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In a fragmented midwestern floodplain forest, a small Prothonotary Warbler (Protonotaria citrea) population experienced high competition with House Wrens (Troglodytes aedon) and mammalian nest predation in 1988-89. Despite the provision of 3 types of nest boxes and higher water levels, Prothonotary Warblers did not nest successfully and decreased in the fragmented forest in 1990-91. House Wrens used >90% of the nest boxes in both years. Wren territories doubled within the nestbox area, while remaining constant on an unmanipulated area. In contrast, a larger warbler population had high nesting success during 1990-91 in a relatively unfragmented, wetter forest tract. Such forests, which have lower wren densities and less predation pressure, may be crucial for Prothonotary Warbler populations in the Midwest.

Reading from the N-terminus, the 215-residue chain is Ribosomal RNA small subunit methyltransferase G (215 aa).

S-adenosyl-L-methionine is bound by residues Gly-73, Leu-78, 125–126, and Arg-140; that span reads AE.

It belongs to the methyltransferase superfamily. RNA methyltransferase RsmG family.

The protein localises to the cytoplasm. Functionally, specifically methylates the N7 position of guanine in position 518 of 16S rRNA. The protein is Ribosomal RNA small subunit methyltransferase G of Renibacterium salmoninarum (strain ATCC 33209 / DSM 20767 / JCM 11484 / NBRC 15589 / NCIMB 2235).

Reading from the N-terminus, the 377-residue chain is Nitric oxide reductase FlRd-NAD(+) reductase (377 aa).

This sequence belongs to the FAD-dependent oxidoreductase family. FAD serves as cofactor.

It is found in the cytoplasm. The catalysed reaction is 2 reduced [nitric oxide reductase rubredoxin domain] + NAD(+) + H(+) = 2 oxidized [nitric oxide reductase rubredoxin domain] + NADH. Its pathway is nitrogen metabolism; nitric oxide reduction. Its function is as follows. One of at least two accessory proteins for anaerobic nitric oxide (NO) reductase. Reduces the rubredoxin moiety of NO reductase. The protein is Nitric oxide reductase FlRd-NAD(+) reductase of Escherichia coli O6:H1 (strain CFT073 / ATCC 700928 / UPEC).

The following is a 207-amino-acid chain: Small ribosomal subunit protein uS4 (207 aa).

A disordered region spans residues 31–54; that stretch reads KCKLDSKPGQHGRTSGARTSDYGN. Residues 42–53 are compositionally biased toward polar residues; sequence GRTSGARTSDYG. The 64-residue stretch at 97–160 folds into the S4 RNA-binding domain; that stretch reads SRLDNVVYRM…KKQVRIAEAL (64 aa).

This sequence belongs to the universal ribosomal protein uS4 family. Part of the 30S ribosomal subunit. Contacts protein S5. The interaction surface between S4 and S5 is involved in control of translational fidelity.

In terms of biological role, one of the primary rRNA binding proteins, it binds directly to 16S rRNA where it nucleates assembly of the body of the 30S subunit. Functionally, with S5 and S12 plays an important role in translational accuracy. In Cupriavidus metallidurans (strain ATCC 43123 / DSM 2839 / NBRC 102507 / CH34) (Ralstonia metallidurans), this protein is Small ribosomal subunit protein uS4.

© Copyright 1994 by the Iowa Academy of Science, Inc.

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Journal of the Iowa Academy of Science



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